Project delays can be frustrating and costly, especially in a small business with a tight budget. Even a single cost overrun can be financially devastating to a small operation. Projects get off track and behind schedule for a variety of different reasons, many of which are preventable with a bit of advanced planning.

Poor Project Scheduling

An ill-planned project sets itself up for problems and delays right from the start. An effective project plan details every aspect of implementation, from staffing and budget to key processes and deadlines. Write out a comprehensive project plan before you undertake an endeavor to ensure it is cost-effective, has appropriate manpower and can be achieved within the parameters you set. If you're undertaking a lengthy project, build in periodic checks and balances to ensure everything is on track as anticipated.

Lack of Cooperation

Project team members who are unable to collaborate effectively through cooperative efforts can experience delays, especially when it comes to deadlines. If one team member misses a deadline, it sets up a scenario in which subsequent deadlines are also behind schedule. Be firm in outlining specific roles and responsibilities for your team members, and make meeting deadlines a non-negotiable aspect of every project.

Changing Cost Structure

If you get into a project and find that you underestimated budgetary needs or see that the price of materials and supplies have increased during the course of the project, it can cause delays. You may be faced with cutting the parameters of the project to meet your original budget or coming up with additional financing to accommodate changes. For best results, overestimate expenses when initially planning your project to account for unanticipated costs.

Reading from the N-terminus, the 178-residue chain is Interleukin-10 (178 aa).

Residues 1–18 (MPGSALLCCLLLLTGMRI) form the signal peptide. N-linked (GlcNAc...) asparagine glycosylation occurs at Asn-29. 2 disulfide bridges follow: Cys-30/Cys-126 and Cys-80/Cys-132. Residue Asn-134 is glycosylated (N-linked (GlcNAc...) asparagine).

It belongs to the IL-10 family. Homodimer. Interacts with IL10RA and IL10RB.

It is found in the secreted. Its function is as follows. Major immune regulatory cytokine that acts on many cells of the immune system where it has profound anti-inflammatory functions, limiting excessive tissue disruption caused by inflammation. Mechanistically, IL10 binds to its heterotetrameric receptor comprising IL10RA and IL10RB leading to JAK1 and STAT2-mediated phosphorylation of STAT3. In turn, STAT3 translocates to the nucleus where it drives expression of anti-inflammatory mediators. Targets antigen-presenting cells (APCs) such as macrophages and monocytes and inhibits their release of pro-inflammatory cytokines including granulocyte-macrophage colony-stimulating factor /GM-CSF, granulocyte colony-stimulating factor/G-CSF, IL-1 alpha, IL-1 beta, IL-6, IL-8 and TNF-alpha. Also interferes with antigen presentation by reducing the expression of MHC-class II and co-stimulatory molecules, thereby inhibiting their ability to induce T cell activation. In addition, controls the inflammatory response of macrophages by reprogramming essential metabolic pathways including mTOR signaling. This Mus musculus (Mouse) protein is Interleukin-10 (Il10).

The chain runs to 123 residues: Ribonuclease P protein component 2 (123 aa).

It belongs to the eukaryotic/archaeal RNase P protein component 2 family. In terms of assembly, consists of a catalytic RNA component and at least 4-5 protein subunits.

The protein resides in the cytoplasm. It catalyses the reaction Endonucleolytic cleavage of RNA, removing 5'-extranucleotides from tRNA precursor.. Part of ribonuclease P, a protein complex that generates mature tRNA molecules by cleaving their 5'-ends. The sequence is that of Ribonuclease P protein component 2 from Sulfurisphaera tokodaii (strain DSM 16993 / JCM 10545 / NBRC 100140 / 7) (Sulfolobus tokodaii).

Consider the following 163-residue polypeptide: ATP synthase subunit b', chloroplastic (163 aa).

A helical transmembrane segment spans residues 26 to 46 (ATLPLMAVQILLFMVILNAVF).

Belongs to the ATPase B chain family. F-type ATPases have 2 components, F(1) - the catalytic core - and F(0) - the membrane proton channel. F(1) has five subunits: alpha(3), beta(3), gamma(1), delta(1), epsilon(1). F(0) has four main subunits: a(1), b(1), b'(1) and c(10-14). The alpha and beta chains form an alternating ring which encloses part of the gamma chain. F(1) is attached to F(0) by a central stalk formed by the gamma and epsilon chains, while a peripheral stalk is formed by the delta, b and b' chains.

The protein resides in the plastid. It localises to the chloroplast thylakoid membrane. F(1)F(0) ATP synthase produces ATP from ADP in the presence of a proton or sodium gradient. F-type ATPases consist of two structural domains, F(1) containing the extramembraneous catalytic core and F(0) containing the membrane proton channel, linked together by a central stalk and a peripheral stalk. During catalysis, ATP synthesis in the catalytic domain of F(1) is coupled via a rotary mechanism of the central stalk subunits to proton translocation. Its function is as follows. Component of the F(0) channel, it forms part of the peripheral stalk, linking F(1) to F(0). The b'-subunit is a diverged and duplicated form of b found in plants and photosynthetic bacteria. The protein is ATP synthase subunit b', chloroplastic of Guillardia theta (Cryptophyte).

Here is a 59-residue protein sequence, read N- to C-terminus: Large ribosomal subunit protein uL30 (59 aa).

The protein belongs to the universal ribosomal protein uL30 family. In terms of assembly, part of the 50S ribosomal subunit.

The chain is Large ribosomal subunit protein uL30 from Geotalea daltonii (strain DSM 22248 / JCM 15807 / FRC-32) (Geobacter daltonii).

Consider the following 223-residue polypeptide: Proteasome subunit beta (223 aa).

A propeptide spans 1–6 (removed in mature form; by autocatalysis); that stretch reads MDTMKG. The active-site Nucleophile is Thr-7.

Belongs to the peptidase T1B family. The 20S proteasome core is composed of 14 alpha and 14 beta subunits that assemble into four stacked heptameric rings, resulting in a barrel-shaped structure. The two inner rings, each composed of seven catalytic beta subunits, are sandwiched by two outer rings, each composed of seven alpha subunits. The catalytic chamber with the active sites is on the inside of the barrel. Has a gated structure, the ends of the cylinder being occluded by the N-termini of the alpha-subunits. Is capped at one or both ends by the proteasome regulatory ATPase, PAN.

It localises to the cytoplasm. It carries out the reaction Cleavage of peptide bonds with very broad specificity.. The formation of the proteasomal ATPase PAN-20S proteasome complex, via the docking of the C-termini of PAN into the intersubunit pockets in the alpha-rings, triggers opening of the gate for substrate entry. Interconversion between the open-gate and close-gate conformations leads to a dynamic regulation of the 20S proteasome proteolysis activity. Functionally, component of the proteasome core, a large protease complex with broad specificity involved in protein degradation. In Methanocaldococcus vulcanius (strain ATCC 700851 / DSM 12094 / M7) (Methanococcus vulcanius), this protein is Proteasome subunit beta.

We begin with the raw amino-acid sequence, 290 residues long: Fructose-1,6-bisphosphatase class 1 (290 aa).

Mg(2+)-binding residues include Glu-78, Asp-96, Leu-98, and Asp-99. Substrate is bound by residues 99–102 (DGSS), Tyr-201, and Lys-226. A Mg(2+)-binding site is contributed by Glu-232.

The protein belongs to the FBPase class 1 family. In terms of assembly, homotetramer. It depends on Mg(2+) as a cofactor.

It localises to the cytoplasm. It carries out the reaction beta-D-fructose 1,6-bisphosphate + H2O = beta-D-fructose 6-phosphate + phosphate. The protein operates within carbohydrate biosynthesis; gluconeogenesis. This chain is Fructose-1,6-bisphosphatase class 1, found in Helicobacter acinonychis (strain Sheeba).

Client Changes

Requested changes from a client or customer during the course of a project can throw timing off track. For example, if a customer decides to alter the scope of a project by making additions or deletions or otherwise changing parameters, your project plan and timeline will have to be reworked. To avoid this potential scenario, require customers to sign off on a detailed contractual description of the project prior to its start. Build in protections for yourself, such as price increases and monetary time delay penalties to accommodate client changes.

Outside Influences

Sometimes, projects will be delayed due to outside influences beyond your control. For example, inclement weather can delay a construction project, while a slow supply shipment can delay a retailer’s planned roll-out of a new product. Get into the habit of having contingency plans built into your project wherever possible. If delays occur, you can go to your backup agenda as a way to keep things as focused, on track and on budget as possible.